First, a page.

DUBAI: Italy’s Versace played with bold prints, patchwork and leather in its Spring/Summer 2019 women’s collection in a star-studded show on Friday, the third day of Milan’s fashion week.
Dutch-Moroccan-Egyptian model Imaan Hammam, who has walked for the fashion house before, took to the runway in an elaborated denim pantsuit emblazoned with Versace’s flagship prints in neon colors.

Imaan Hammam. (AFP)


Meanwhile, celebrity model Bella Hadid, who walked the show with sister Gigi, wore a tight one-shouldered mini dress in yellow leather and matching sneakers.
Singers Leona Lewis, Nicki Minaj and Rita Ora, model Rosie Huntington-Whiteley, actor Luke Evans and Italian influencer Chiara Ferragni were all in the front row of an enormous industrial space in the modern CityLife neighborhood where the runway show was held, Reuters reported.

Bella Hadid. (AFP)


Pale yellow walls formed a background to a carpeted floor that echoed some of the prints used in the collection — colored stripes, bright flowers over pinstripes, checks, roses and small flowers mimicking animal prints.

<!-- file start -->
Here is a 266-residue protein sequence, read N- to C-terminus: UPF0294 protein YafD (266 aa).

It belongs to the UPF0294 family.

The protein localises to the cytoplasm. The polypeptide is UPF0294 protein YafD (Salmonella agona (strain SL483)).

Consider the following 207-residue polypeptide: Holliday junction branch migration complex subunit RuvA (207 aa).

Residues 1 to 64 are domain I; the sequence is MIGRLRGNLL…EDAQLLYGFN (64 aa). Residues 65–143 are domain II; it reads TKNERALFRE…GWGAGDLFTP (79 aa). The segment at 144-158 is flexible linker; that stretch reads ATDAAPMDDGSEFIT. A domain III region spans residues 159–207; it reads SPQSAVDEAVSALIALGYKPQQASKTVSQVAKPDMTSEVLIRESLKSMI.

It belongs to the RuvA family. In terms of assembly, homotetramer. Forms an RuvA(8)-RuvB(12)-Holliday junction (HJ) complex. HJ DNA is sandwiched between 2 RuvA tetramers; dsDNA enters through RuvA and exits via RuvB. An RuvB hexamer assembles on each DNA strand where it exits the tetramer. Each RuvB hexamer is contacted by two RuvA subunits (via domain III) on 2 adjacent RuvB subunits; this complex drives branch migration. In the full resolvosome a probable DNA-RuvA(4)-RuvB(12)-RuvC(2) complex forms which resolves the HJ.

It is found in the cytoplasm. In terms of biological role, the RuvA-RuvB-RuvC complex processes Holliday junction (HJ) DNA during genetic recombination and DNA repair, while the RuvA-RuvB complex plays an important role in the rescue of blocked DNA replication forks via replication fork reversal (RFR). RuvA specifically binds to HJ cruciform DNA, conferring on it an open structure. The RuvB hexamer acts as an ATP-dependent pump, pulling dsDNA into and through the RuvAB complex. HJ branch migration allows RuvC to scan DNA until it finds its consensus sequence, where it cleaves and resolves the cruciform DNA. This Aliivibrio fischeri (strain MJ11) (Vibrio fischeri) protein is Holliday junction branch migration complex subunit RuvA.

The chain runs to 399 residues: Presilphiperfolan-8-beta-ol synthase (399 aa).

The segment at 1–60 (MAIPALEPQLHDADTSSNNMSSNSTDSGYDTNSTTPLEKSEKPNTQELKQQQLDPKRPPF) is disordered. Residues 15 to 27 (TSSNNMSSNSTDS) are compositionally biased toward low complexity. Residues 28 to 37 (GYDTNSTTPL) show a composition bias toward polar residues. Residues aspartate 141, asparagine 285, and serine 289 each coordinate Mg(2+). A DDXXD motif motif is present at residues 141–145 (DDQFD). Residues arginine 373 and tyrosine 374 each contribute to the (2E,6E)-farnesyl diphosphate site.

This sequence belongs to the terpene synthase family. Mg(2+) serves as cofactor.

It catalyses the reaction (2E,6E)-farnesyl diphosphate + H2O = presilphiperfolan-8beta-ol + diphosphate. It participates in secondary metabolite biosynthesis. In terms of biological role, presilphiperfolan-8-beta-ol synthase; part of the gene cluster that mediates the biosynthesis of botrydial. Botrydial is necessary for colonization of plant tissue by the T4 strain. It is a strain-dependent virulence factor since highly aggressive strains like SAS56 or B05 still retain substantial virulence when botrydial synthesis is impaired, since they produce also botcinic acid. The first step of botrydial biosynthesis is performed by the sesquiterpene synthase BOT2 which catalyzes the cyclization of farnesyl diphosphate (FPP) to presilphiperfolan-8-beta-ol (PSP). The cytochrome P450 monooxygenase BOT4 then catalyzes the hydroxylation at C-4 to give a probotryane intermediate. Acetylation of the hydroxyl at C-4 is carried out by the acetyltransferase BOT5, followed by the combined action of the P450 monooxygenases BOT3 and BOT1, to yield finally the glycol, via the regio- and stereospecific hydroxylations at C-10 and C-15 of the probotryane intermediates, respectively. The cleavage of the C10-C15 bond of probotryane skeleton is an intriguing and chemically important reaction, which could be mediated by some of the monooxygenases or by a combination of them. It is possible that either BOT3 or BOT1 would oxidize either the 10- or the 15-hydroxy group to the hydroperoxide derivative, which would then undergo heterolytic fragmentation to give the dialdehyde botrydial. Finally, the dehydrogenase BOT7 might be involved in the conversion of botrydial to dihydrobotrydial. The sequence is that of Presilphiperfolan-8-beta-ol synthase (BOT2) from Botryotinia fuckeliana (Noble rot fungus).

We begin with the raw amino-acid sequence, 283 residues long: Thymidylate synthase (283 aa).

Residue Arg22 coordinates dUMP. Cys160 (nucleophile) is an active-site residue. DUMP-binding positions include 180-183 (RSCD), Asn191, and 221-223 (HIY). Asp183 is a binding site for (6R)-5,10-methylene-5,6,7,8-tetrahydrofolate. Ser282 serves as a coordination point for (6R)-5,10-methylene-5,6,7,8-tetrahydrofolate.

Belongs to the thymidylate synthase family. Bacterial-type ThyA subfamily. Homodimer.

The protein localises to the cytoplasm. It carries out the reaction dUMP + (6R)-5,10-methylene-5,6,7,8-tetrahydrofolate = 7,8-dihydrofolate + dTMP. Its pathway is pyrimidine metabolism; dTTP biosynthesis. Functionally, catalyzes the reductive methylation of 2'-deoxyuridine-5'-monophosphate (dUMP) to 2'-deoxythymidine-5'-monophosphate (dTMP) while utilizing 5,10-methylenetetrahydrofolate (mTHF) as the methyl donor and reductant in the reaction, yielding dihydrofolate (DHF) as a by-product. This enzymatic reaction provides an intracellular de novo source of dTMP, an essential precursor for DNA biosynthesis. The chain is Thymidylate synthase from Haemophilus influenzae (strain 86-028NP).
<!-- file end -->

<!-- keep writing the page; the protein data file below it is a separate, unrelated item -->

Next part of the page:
“The style of the Versace woman is so recognizable that it need not be explained. She is not afraid of showing her personality and she is extremely feminine and confident,” read a style note by the fashion house, known for its daring designs.
Close-fitting silhouettes, ruched flared trousers and layered looks, with tulle mini-dresses paired with silk-printed longer ones, designed by Artistic Director and Vice President Donatella Versace, paraded down the catwalk in orange, violet and lime colors.

Gigi Hadid. (AFP)


“The all-over prints of the clothes are overlapped with neat nonchalance,” the note said.
For the evening, Versace flaunted a black satin tuxedo paired with flared trousers, or knee-length leather skirts with golden buttons.
Nineties supermodel Shalom Harlow closed the show, donning a long tulle dress with colorful flower embellishments that flared out in a transparent, sparkly black skirt.
Some of the models carried big boxed bags that echoed old-fashioned travel trunks, or large PVC shopping bags emblazoned with Versace writing. On their feet they wore chunky sneakers, college shoes, or square-heeled sandals, while their ears featured big flower-shaped ear-cuffs matched with hairpins.
The brand with the famed Medusa logo said that her “mystic powers and ever-powerful persona are evident now more than ever,” according to the show notes.
Fake snakeskin, flowers, polished leather and layer upon layer, the Versace collection was eclectic and refined, AFP noted in its review.